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Reinterpretations of the Ankh Symbol Part 2

Reinterpretations of the Ankh Symbol Part 2

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Published by Asar Imhotep
Part II of the Reinterpretation of the Ankh Series.
Part II of the Reinterpretation of the Ankh Series.

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Categories:Types, Research
Published by: Asar Imhotep on Mar 12, 2011
Copyright:Attribution Non-commercial

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05/29/2013

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 1 
R
EINTERPRETATIONS OF THE
A
NKH
S
YMBOL
P
ART
2
By Asar Imhotep
The MOCHA-Versity Institute of Philosophy and Research
 
luntu/lumtu/muntu
 
 2 
C
ONTENTS
 
 
 3 
I
NTRODUCTION
 
In part one of this series
1
we explored new interpretations for the meaning of the ancient Egyptian
anx
(ankh)
“life”
symbol
D
as an emblem for a master teacher or doctor (
nganga
). This wasestablished by examining various African languages and cultures who, to this day, still utilizes thissymbol and its associated terminology to represent various different aspects of 
life
. In this essay wewill expand our initial findings and present new data that will now help us to understand the initialshape of the
anx
and how it became associated with various different aspects of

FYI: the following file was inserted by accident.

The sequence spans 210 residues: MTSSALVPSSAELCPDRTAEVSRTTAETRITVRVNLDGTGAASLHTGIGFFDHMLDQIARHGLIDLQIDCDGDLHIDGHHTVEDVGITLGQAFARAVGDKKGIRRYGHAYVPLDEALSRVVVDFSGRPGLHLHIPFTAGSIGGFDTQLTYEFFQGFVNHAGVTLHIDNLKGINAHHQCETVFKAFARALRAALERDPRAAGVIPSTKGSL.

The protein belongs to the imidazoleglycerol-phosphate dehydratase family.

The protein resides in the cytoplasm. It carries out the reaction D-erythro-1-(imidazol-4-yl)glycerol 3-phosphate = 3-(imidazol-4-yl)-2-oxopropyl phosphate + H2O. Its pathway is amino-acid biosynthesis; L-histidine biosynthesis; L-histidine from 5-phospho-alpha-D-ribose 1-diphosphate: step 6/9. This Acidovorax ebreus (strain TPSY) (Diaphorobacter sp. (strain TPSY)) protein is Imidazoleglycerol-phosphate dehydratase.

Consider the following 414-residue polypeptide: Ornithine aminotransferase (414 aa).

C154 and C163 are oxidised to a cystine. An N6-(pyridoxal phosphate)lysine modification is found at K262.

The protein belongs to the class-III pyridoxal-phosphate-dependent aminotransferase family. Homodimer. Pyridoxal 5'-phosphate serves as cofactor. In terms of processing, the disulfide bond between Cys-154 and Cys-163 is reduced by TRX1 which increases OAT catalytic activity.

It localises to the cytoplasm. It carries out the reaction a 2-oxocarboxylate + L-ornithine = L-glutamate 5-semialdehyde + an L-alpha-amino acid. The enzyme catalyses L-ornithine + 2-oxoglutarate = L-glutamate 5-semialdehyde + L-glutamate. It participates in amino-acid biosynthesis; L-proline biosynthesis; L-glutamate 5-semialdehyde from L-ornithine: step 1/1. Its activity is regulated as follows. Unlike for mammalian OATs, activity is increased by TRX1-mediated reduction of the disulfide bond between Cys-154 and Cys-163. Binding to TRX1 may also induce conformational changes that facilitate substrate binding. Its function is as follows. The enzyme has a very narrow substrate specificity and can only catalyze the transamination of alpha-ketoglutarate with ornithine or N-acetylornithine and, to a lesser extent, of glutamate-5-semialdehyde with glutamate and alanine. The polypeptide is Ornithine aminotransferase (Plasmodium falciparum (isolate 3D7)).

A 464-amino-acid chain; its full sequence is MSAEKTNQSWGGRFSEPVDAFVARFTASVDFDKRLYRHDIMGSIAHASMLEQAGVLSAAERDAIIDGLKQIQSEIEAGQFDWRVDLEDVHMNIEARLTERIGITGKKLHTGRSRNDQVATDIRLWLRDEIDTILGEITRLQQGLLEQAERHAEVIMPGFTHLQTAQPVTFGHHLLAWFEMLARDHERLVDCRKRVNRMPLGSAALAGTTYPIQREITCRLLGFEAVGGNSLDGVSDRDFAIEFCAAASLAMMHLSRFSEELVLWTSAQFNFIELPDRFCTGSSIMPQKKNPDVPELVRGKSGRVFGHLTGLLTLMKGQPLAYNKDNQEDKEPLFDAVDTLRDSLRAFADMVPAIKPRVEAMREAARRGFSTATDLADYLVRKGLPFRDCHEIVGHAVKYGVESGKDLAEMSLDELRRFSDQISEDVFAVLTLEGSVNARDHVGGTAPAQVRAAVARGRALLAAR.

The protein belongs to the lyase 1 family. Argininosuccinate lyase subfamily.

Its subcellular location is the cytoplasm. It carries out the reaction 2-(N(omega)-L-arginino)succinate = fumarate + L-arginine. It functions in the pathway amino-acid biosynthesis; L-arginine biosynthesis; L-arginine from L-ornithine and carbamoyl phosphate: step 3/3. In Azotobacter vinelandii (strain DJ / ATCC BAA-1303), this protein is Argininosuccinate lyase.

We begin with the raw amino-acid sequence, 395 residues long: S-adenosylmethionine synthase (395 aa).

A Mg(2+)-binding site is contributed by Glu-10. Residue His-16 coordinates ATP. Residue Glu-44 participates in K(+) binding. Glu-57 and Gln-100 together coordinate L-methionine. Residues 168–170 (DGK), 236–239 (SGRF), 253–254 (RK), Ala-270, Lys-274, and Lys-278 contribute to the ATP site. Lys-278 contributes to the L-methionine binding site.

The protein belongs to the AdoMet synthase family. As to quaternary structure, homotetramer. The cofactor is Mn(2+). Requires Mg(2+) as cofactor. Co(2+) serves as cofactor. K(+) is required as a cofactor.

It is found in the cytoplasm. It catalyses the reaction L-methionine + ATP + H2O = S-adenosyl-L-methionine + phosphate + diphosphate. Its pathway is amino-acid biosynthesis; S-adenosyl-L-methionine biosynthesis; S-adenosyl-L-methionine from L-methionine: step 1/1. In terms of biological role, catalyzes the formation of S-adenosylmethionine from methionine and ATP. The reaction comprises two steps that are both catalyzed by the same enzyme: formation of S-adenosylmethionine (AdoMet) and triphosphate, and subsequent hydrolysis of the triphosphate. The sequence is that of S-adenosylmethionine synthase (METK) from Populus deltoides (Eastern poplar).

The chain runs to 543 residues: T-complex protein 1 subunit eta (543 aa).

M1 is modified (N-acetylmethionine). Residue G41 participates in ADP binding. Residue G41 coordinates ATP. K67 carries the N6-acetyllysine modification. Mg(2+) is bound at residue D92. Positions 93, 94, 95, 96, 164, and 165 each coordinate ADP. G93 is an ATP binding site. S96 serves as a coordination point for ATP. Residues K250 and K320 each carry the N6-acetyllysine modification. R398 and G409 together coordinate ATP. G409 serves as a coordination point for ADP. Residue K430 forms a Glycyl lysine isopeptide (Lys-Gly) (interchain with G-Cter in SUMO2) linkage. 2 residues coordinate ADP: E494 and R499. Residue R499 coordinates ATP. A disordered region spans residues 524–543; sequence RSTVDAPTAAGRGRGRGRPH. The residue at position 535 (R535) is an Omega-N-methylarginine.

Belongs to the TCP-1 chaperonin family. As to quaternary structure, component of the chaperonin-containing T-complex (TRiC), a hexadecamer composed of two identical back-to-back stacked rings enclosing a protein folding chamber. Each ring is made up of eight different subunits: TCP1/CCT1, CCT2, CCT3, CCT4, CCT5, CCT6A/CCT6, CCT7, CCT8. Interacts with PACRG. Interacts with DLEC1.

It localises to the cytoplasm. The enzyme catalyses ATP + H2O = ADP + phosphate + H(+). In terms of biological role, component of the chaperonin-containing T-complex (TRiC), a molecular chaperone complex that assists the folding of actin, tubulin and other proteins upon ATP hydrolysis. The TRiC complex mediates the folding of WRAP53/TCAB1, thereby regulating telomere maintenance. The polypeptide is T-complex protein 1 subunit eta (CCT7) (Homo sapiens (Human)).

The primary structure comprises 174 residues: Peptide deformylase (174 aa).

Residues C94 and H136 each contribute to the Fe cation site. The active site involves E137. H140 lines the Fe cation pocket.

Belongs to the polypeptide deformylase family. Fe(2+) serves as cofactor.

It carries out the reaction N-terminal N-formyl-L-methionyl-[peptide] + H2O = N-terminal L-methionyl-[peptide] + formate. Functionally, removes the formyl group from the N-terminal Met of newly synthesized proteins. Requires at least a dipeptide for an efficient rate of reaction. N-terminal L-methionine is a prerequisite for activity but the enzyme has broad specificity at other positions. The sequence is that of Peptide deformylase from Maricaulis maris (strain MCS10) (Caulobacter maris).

life
: especially the
breath of life
.
Many people have interpreted this sign to mean “life, eternal life, an utterance of life, etc.” All of 
these are viable, but as part one of this series has demonstrated, there is more to this emblem than
simply “life” as has been taught in the Egyptological literature. In regards to its shape, there are
various different interpretations as to what inspired the design. One interpretation is of the sunmoving across the horizon line:
C
. This interpretation doesn’t explain the vertical “leg” of the
image. Another explanation claims that the oval loop at the top of the
anx
is representative of a
woman’s womb and the vertical shaft is that of a male phallus. Together they unit 
e and thus
life
is
possible. This, however, doesn’t explain the vertical bars.
One interpretation exclaimed that eachletter in the word
anx
represented a word that related to each of the deities in the Ogdoad. Anarticle can be written alone on the errors in this interpretation. Another claim is that it isrepresentative of an Ethiopian
messob
table. This is a table used to serve food. An image can be seenbelow.Although the
messob
resembles the
anx
, it however doesn’t resemble
its unique characteristics inregards to the oval top and vertical shaft. Therefore, I do not find this correspondence tenable: plus
I doubt the Egyptians used a table to represent “man” as
anx
 
also means “man.”
NKWA
 Ancient Egyptian
ankhu
= manBudge 124B
1
 
See Asar Imhotep (2010) “Reinterpretations of the Ankh Symbol: Emblem of a Master Teacher.”

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